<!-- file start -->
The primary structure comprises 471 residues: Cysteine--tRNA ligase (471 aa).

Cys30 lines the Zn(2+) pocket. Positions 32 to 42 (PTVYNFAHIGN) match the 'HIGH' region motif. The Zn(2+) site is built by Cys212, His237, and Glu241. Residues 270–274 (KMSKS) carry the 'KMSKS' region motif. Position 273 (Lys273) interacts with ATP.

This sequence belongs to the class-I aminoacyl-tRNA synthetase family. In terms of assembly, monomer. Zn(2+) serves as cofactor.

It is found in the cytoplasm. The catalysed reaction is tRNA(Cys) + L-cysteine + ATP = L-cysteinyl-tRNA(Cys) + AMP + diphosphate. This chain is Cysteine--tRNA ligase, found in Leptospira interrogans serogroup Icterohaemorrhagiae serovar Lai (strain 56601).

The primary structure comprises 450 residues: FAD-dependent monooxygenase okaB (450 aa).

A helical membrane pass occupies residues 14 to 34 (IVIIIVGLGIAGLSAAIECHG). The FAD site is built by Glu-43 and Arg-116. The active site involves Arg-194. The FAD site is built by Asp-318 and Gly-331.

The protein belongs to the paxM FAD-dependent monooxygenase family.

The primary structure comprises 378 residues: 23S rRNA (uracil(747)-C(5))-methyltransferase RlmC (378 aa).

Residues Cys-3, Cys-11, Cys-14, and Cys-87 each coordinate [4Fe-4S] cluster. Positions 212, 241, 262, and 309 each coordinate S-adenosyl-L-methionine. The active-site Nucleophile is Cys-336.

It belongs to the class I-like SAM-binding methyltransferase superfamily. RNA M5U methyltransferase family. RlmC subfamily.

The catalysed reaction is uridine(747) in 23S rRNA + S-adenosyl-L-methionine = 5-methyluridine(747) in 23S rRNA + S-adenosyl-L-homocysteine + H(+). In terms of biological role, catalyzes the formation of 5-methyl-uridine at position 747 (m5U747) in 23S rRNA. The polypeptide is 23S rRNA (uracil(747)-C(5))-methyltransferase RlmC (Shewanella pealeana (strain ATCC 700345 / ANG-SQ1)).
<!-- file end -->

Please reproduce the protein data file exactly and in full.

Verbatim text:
The primary structure comprises 471 residues: Cysteine--tRNA ligase (471 aa).

Cys30 lines the Zn(2+) pocket. Positions 32 to 42 (PTVYNFAHIGN) match the 'HIGH' region motif. The Zn(2+) site is built by Cys212, His237, and Glu241. Residues 270–274 (KMSKS) carry the 'KMSKS' region motif. Position 273 (Lys273) interacts with ATP.

This sequence belongs to the class-I aminoacyl-tRNA synthetase family. In terms of assembly, monomer. Zn(2+) serves as cofactor.

It is found in the cytoplasm. The catalysed reaction is tRNA(Cys) + L-cysteine + ATP = L-cysteinyl-tRNA(Cys) + AMP + diphosphate. This chain is Cysteine--tRNA ligase, found in Leptospira interrogans serogroup Icterohaemorrhagiae serovar Lai (strain 56601).

The primary structure comprises 450 residues: FAD-dependent monooxygenase okaB (450 aa).

A helical membrane pass occupies residues 14 to 34 (IVIIIVGLGIAGLSAAIECHG). The FAD site is built by Glu-43 and Arg-116. The active site involves Arg-194. The FAD site is built by Asp-318 and Gly-331.

The protein belongs to the paxM FAD-dependent monooxygenase family.

The primary structure comprises 378 residues: 23S rRNA (uracil(747)-C(5))-methyltransferase RlmC (378 aa).

Residues Cys-3, Cys-11, Cys-14, and Cys-87 each coordinate [4Fe-4S] cluster. Positions 212, 241, 262, and 309 each coordinate S-adenosyl-L-methionine. The active-site Nucleophile is Cys-336.

It belongs to the class I-like SAM-binding methyltransferase superfamily. RNA M5U methyltransferase family. RlmC subfamily.

The catalysed reaction is uridine(747) in 23S rRNA + S-adenosyl-L-methionine = 5-methyluridine(747) in 23S rRNA + S-adenosyl-L-homocysteine + H(+). In terms of biological role, catalyzes the formation of 5-methyl-uridine at position 747 (m5U747) in 23S rRNA. The polypeptide is 23S rRNA (uracil(747)-C(5))-methyltransferase RlmC (Shewanella pealeana (strain ATCC 700345 / ANG-SQ1)).